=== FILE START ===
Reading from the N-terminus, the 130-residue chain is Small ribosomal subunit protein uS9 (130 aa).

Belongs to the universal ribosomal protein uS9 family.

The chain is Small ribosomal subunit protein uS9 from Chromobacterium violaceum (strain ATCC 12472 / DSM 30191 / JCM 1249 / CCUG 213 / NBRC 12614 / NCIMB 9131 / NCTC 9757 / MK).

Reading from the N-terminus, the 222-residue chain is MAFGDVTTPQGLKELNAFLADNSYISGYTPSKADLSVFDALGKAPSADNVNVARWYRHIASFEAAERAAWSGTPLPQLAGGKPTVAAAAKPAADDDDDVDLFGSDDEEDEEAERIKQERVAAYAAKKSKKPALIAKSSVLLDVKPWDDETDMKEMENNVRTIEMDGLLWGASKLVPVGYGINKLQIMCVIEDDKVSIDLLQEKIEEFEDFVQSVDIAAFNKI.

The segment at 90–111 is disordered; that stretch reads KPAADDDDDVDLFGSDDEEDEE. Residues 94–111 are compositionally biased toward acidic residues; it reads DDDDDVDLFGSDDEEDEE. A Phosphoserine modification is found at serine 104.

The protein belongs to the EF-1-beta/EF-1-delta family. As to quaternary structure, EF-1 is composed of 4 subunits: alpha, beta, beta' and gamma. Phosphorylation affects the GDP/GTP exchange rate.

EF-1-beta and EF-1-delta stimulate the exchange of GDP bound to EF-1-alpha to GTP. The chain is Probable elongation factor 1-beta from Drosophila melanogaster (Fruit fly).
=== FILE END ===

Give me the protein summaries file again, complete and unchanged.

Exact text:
Reading from the N-terminus, the 130-residue chain is Small ribosomal subunit protein uS9 (130 aa).

Belongs to the universal ribosomal protein uS9 family.

The chain is Small ribosomal subunit protein uS9 from Chromobacterium violaceum (strain ATCC 12472 / DSM 30191 / JCM 1249 / CCUG 213 / NBRC 12614 / NCIMB 9131 / NCTC 9757 / MK).

Reading from the N-terminus, the 222-residue chain is MAFGDVTTPQGLKELNAFLADNSYISGYTPSKADLSVFDALGKAPSADNVNVARWYRHIASFEAAERAAWSGTPLPQLAGGKPTVAAAAKPAADDDDDVDLFGSDDEEDEEAERIKQERVAAYAAKKSKKPALIAKSSVLLDVKPWDDETDMKEMENNVRTIEMDGLLWGASKLVPVGYGINKLQIMCVIEDDKVSIDLLQEKIEEFEDFVQSVDIAAFNKI.

The segment at 90–111 is disordered; that stretch reads KPAADDDDDVDLFGSDDEEDEE. Residues 94–111 are compositionally biased toward acidic residues; it reads DDDDDVDLFGSDDEEDEE. A Phosphoserine modification is found at serine 104.

The protein belongs to the EF-1-beta/EF-1-delta family. As to quaternary structure, EF-1 is composed of 4 subunits: alpha, beta, beta' and gamma. Phosphorylation affects the GDP/GTP exchange rate.

EF-1-beta and EF-1-delta stimulate the exchange of GDP bound to EF-1-alpha to GTP. The chain is Probable elongation factor 1-beta from Drosophila melanogaster (Fruit fly).